However, this is also probably down to the philosophy itself that may be proving awkward for the Leipzig players to get accustomed to. Under Julian Nagelsmann, Leipzig became more tactically flexible than in recent years, yet under Marsch Leipzig hired a man with a more set philosophy and have looked tactically naïve at times in trying to implement it. This was never more obvious than against Manchester City in September where City’s first three goals came from relatively simply created overloads that Leipzig failed to react to.

There were reports in The Bild before the Man City game in September that the players felt Marsch was tactically limited compared to his predecessor. At Salzburg, Marsch was wedded to a style that incorporated two formations, but principally similar. However, at Leipzig he’s been unable to find something that’s worked and has tinkered largely unsuccessfully game to game.

In recent weeks, Marsch has changed from four at the back to the three at the back Leipzig became accustomed to playing under Nagelsmann. But things have looked far from fluid, despite having won every game in the Bundesliga when playing three at the back.

For Szoboszlai, he was expected to be Marsch’s jewel in the crown. In his first start in the Bundesliga, he scored a trademark long ranger and notched another from a cross-shot that found its way in from a long free kick. But he’s also become a victim of Marsch’s slow start. Despite averaging a goal contribution every 81 minutes this season (four goals, three assists), Szoboszlai has been in and out of the Leipzig side, playing right in a 4-2-3-1, left in a 4-2-3-1 and left in a 3-4-2-1.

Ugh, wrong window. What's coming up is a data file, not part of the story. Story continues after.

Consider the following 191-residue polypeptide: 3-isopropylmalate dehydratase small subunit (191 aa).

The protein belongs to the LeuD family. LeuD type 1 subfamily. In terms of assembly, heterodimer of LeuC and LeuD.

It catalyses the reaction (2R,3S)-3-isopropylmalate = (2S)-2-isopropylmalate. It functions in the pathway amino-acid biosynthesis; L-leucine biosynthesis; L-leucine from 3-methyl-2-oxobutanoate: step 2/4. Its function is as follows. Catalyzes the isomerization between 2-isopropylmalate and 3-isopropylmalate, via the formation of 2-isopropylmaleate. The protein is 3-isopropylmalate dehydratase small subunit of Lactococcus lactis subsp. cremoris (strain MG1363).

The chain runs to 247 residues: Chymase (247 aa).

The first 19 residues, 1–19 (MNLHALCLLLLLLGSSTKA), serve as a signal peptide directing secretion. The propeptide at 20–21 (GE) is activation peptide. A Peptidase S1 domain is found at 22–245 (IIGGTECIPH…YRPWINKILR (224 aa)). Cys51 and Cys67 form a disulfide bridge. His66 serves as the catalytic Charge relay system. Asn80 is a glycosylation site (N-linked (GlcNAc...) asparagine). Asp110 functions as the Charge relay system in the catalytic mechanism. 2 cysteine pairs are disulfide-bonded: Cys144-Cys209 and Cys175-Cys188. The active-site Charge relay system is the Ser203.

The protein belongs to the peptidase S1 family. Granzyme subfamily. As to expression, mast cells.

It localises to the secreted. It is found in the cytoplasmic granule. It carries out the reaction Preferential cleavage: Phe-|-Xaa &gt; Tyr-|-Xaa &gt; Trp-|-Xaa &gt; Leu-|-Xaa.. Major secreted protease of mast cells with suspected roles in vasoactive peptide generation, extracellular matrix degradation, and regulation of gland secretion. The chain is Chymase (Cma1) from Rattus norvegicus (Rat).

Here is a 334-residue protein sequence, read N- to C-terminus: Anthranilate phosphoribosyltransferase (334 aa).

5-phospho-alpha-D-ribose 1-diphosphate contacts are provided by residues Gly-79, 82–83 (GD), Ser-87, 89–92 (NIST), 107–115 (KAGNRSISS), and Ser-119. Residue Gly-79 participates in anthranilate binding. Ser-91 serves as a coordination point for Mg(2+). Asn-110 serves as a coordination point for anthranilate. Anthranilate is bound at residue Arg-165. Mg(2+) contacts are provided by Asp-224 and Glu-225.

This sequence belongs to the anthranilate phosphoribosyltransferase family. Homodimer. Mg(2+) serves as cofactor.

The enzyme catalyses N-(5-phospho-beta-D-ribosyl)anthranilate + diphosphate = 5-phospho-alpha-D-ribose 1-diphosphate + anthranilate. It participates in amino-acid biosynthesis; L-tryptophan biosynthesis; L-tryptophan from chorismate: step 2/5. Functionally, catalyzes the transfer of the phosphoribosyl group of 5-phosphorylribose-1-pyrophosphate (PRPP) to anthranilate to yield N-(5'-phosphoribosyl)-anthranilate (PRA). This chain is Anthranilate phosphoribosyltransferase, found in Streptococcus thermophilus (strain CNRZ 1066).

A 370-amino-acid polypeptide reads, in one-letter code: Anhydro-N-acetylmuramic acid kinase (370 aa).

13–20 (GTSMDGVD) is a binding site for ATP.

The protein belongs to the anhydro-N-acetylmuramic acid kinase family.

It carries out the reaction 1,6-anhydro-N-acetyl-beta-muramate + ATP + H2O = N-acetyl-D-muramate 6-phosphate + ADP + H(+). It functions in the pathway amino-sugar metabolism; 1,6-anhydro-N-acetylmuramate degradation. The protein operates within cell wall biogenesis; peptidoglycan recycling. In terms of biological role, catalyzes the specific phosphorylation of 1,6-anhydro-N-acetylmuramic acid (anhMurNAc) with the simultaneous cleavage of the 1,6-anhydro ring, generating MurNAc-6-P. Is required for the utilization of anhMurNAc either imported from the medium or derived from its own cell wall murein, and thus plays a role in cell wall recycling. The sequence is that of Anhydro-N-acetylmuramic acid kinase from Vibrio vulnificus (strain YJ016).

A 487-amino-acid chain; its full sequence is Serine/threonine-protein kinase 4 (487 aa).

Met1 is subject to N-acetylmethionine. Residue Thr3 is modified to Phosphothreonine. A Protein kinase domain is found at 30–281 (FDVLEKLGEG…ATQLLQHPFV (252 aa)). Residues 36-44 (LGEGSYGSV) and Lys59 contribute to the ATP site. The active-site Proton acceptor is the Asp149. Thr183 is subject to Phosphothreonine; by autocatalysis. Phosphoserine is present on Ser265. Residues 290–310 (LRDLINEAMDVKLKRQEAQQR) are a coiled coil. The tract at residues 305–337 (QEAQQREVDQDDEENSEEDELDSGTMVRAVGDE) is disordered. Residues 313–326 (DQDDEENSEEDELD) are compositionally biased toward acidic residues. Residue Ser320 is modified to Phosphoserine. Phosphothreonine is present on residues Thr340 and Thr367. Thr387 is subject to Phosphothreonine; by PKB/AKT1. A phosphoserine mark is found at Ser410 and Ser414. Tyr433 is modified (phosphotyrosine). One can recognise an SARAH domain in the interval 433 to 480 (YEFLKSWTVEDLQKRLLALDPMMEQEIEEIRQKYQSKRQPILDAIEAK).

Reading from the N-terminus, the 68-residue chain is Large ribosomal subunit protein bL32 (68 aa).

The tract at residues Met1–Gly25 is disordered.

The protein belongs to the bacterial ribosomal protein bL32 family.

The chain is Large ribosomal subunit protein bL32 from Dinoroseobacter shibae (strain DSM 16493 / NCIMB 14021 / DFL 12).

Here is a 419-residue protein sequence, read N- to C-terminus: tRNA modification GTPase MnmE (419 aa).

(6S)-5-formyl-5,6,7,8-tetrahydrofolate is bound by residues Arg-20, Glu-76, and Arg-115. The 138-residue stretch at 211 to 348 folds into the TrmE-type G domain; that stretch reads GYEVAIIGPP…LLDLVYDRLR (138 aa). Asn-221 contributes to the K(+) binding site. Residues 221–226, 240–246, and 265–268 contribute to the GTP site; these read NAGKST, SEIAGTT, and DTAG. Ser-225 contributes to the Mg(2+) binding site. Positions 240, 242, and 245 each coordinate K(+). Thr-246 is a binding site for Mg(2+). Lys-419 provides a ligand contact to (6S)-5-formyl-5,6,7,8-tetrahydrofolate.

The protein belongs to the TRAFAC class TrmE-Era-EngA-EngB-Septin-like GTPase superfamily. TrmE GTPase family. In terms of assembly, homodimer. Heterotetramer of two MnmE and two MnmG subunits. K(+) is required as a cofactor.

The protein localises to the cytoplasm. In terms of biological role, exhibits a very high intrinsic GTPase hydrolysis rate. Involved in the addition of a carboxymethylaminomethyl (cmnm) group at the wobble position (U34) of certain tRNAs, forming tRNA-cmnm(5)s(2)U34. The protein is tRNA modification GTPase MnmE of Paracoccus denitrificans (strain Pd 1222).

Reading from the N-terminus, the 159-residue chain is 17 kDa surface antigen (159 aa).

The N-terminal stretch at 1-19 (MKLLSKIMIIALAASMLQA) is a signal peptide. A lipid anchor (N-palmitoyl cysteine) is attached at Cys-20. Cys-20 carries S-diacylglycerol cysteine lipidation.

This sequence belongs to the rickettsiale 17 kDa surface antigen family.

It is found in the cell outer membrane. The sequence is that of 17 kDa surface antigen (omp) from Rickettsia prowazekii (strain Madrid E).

At the moment, he doesn’t look like he really fits into the system, which is peculiar considering the pair’s relationship. But then it doesn’t look like many players fit into Marsch’s current system. 

It’s too early to say whether Marsch will be a failure or a success at Leipzig, and it’s too early to get concerned about Szoboszlai’s form. Many people expected him to take the Bundesliga by storm this season, especially considering his unquestionable talent and highly impressive numbers, but these early days are proving tough to find any real rhythm. 

Leipzig lost Dayot Upamecano, Ibrahima Konate, Marcel Sabitzer, and one of the best coaches in the world in the summer. This new project was always going to take time to bear fruit and Red Bull are likely to back their “company man” for a while yet. 

But considering the fact that there are already rumblings of discontent from the dressing room, Marsch will have to start turning things around soon and he needs to find a system where he can do it.

For Szoboszlai though, time is on his side. At 21, he already has a hugely impressive resume with 47 goals and 55 assists in senior football including three at international level and has a technical skillset that makes him one of the most stylish players in world football. 

The Red Bull path too has been kind to him, as has Marsch. If Marsch is to turn this around, based on their history, Szoboszlai is surely one of the key men the American can rely on to do it. 

Now it’s about Marsch finding a system where he and Szoboszlai can help bring those Salzburg glory days to Leipzig.


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Graphic design by Matt Sisneros.